The other big factor is money. Butler is currently making $8 million, and his contract contains a club option for 2015 at $12.5 million with a $1 million buyout. All of which has Kansas City looking to move him.
Getting Butler now would mean taking on about $6 million, counting the buyout. Of course, if he produces, the Mariners could pick up the option — or let him test the market and try to re-sign him for less.
Add this: The Royals are among the clubs that have shown interest in infielder Nick Franklin, whom the Mariners would like to move.
Look…it’s all a long way from happening. But if you want a possibility to chew on, one that would draw interest from both sides…Butler to the Mariners is probably at the top of the list.
@chuckjames919: who would win a mascot fight Sluggerrr or whoever the Mariners mascot is?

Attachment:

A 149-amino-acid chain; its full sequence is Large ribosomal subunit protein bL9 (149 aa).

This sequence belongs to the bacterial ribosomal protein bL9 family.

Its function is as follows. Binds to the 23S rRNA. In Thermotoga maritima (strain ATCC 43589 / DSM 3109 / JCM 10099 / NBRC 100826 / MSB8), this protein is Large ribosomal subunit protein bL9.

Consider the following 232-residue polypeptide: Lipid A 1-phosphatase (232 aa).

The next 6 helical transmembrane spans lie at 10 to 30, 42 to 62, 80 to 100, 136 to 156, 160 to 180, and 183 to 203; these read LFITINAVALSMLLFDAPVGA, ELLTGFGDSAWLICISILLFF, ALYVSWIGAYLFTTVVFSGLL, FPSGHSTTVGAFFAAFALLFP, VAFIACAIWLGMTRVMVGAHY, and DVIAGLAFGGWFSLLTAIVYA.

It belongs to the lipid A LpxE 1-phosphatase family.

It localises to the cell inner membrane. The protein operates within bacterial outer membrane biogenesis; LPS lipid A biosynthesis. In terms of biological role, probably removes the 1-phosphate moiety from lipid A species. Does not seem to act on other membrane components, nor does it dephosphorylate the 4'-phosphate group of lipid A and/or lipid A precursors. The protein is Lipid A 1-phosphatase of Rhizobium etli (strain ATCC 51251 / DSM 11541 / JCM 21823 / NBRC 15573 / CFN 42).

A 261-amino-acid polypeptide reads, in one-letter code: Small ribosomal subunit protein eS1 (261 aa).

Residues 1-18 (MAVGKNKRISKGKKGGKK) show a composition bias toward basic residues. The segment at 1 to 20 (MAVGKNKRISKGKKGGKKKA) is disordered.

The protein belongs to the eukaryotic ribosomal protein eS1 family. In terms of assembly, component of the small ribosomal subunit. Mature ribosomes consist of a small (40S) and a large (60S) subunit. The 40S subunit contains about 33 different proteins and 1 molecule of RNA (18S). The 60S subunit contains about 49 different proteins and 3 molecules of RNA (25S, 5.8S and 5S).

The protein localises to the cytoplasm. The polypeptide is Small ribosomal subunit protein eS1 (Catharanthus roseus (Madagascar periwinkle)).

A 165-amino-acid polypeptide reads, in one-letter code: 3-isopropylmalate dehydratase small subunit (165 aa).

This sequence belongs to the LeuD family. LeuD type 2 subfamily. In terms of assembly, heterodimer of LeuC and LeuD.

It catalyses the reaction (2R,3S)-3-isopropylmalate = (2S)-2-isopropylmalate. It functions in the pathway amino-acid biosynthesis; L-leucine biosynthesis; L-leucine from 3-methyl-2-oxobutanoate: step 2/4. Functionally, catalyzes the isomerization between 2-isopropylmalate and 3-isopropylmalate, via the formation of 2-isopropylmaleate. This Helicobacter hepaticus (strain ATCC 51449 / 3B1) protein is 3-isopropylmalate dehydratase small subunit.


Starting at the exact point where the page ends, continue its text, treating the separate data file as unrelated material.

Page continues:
This, presumably, is my past catching up with me again because Sluggerrr is the lion who serves as the Royals’ mascot. And Sluggerrr has built quite a reputation as a ladies’ man (ahem, Mrs. Met). You can also find some “not suitable for work” stuff on Sluggerrr with a google search.
If it’s a dance-off, tough call — although I’m willing to yield here to people who actually know something about dancing.
But a fight?
Let me point out this in favor of Mariner Moose. That colorful phrase we use about being “p*ssed off?” I was once told by a U.S. Forest Ranger that it stems from this: A moose, when angry, urinates before it charges.
So I’m taking the Moose.